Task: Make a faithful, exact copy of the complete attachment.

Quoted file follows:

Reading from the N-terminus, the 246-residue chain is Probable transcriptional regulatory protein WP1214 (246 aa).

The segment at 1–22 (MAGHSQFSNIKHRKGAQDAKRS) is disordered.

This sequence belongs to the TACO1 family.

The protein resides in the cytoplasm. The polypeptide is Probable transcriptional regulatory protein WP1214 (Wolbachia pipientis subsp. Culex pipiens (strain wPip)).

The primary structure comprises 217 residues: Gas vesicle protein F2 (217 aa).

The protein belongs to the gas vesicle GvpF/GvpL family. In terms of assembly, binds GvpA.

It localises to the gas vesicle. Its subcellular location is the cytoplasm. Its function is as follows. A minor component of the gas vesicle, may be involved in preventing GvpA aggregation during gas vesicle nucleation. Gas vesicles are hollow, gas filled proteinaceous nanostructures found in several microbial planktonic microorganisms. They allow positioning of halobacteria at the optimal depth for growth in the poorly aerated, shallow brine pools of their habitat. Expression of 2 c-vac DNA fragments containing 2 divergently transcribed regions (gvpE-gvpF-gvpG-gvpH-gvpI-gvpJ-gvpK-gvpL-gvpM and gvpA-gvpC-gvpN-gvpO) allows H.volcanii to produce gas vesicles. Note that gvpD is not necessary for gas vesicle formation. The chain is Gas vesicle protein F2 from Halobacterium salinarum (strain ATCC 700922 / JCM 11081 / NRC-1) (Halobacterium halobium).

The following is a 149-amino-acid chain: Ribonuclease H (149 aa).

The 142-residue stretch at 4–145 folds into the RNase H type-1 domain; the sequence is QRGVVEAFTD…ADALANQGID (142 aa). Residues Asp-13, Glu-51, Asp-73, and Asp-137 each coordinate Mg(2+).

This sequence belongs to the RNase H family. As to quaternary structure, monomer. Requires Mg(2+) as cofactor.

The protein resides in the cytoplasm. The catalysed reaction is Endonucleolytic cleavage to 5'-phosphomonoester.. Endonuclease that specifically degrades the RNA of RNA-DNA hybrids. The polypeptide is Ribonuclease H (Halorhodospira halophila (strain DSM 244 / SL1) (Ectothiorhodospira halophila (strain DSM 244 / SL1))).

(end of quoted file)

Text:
Reading from the N-terminus, the 246-residue chain is Probable transcriptional regulatory protein WP1214 (246 aa).

The segment at 1–22 (MAGHSQFSNIKHRKGAQDAKRS) is disordered.

This sequence belongs to the TACO1 family.

The protein resides in the cytoplasm. The polypeptide is Probable transcriptional regulatory protein WP1214 (Wolbachia pipientis subsp. Culex pipiens (strain wPip)).

The primary structure comprises 217 residues: Gas vesicle protein F2 (217 aa).

The protein belongs to the gas vesicle GvpF/GvpL family. In terms of assembly, binds GvpA.

It localises to the gas vesicle. Its subcellular location is the cytoplasm. Its function is as follows. A minor component of the gas vesicle, may be involved in preventing GvpA aggregation during gas vesicle nucleation. Gas vesicles are hollow, gas filled proteinaceous nanostructures found in several microbial planktonic microorganisms. They allow positioning of halobacteria at the optimal depth for growth in the poorly aerated, shallow brine pools of their habitat. Expression of 2 c-vac DNA fragments containing 2 divergently transcribed regions (gvpE-gvpF-gvpG-gvpH-gvpI-gvpJ-gvpK-gvpL-gvpM and gvpA-gvpC-gvpN-gvpO) allows H.volcanii to produce gas vesicles. Note that gvpD is not necessary for gas vesicle formation. The chain is Gas vesicle protein F2 from Halobacterium salinarum (strain ATCC 700922 / JCM 11081 / NRC-1) (Halobacterium halobium).

The following is a 149-amino-acid chain: Ribonuclease H (149 aa).

The 142-residue stretch at 4–145 folds into the RNase H type-1 domain; the sequence is QRGVVEAFTD…ADALANQGID (142 aa). Residues Asp-13, Glu-51, Asp-73, and Asp-137 each coordinate Mg(2+).

This sequence belongs to the RNase H family. As to quaternary structure, monomer. Requires Mg(2+) as cofactor.

The protein resides in the cytoplasm. The catalysed reaction is Endonucleolytic cleavage to 5'-phosphomonoester.. Endonuclease that specifically degrades the RNA of RNA-DNA hybrids. The polypeptide is Ribonuclease H (Halorhodospira halophila (strain DSM 244 / SL1) (Ectothiorhodospira halophila (strain DSM 244 / SL1))).